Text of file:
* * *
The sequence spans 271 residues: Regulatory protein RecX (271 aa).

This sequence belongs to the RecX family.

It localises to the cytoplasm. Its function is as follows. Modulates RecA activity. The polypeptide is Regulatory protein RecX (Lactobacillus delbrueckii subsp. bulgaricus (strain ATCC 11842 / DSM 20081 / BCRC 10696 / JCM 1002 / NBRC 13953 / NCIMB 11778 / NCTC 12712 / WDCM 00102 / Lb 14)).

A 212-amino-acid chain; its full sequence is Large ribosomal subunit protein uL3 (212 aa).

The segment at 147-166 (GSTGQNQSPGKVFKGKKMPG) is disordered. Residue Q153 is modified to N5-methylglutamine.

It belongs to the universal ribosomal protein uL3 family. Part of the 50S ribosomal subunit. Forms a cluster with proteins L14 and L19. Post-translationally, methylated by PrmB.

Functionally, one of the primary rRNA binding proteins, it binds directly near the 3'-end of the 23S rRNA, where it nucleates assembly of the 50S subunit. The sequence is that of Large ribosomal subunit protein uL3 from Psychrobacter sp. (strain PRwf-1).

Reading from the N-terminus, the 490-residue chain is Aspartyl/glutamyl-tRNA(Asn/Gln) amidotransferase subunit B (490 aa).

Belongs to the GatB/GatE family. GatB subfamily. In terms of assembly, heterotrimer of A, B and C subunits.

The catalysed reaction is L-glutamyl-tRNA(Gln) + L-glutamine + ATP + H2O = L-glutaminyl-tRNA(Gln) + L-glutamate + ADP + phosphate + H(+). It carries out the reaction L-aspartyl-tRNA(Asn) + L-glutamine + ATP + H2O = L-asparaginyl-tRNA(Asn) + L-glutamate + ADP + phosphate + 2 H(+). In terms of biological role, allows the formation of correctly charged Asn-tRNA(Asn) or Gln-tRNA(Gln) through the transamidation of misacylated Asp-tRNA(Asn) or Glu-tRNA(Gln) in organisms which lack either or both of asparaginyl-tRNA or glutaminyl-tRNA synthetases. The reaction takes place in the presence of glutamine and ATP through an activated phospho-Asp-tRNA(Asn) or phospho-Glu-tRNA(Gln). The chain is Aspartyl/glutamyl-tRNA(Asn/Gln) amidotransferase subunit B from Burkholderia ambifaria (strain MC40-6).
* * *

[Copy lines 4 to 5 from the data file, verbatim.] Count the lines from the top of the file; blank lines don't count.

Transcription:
A 212-amino-acid chain; its full sequence is Large ribosomal subunit protein uL3 (212 aa).

The segment at 147-166 (GSTGQNQSPGKVFKGKKMPG) is disordered. Residue Q153 is modified to N5-methylglutamine.